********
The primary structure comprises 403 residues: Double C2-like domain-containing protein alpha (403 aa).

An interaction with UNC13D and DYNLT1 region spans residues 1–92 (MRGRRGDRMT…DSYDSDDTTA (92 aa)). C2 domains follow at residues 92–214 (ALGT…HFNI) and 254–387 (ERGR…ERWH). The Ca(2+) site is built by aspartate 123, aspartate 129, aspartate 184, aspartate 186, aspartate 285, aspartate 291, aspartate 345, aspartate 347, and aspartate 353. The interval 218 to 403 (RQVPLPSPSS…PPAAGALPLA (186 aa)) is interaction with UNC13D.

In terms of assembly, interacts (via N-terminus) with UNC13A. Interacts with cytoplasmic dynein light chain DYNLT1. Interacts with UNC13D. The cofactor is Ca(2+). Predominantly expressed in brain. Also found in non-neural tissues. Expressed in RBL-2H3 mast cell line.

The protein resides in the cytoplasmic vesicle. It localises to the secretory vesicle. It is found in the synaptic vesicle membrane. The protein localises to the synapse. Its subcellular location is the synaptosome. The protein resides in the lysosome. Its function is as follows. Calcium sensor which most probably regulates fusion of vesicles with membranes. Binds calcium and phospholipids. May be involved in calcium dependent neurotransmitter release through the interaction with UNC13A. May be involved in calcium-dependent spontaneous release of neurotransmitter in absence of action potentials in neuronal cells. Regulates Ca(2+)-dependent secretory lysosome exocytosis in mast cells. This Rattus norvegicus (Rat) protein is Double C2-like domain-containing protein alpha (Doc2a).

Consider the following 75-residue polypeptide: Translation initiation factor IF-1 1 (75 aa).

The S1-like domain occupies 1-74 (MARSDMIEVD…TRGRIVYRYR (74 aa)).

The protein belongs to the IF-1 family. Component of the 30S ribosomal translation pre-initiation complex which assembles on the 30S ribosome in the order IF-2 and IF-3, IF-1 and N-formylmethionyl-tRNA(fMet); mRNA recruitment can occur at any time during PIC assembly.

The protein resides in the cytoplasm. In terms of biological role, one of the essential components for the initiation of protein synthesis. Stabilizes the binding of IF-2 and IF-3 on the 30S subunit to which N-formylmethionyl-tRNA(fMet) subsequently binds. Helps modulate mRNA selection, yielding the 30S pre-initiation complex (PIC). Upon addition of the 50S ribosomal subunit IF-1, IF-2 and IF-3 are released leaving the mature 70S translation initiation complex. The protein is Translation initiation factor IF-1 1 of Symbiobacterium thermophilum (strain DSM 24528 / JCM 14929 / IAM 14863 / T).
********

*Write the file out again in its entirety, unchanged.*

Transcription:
The primary structure comprises 403 residues: Double C2-like domain-containing protein alpha (403 aa).

An interaction with UNC13D and DYNLT1 region spans residues 1–92 (MRGRRGDRMT…DSYDSDDTTA (92 aa)). C2 domains follow at residues 92–214 (ALGT…HFNI) and 254–387 (ERGR…ERWH). The Ca(2+) site is built by aspartate 123, aspartate 129, aspartate 184, aspartate 186, aspartate 285, aspartate 291, aspartate 345, aspartate 347, and aspartate 353. The interval 218 to 403 (RQVPLPSPSS…PPAAGALPLA (186 aa)) is interaction with UNC13D.

In terms of assembly, interacts (via N-terminus) with UNC13A. Interacts with cytoplasmic dynein light chain DYNLT1. Interacts with UNC13D. The cofactor is Ca(2+). Predominantly expressed in brain. Also found in non-neural tissues. Expressed in RBL-2H3 mast cell line.

The protein resides in the cytoplasmic vesicle. It localises to the secretory vesicle. It is found in the synaptic vesicle membrane. The protein localises to the synapse. Its subcellular location is the synaptosome. The protein resides in the lysosome. Its function is as follows. Calcium sensor which most probably regulates fusion of vesicles with membranes. Binds calcium and phospholipids. May be involved in calcium dependent neurotransmitter release through the interaction with UNC13A. May be involved in calcium-dependent spontaneous release of neurotransmitter in absence of action potentials in neuronal cells. Regulates Ca(2+)-dependent secretory lysosome exocytosis in mast cells. This Rattus norvegicus (Rat) protein is Double C2-like domain-containing protein alpha (Doc2a).

Consider the following 75-residue polypeptide: Translation initiation factor IF-1 1 (75 aa).

The S1-like domain occupies 1-74 (MARSDMIEVD…TRGRIVYRYR (74 aa)).

The protein belongs to the IF-1 family. Component of the 30S ribosomal translation pre-initiation complex which assembles on the 30S ribosome in the order IF-2 and IF-3, IF-1 and N-formylmethionyl-tRNA(fMet); mRNA recruitment can occur at any time during PIC assembly.

The protein resides in the cytoplasm. In terms of biological role, one of the essential components for the initiation of protein synthesis. Stabilizes the binding of IF-2 and IF-3 on the 30S subunit to which N-formylmethionyl-tRNA(fMet) subsequently binds. Helps modulate mRNA selection, yielding the 30S pre-initiation complex (PIC). Upon addition of the 50S ribosomal subunit IF-1, IF-2 and IF-3 are released leaving the mature 70S translation initiation complex. The protein is Translation initiation factor IF-1 1 of Symbiobacterium thermophilum (strain DSM 24528 / JCM 14929 / IAM 14863 / T).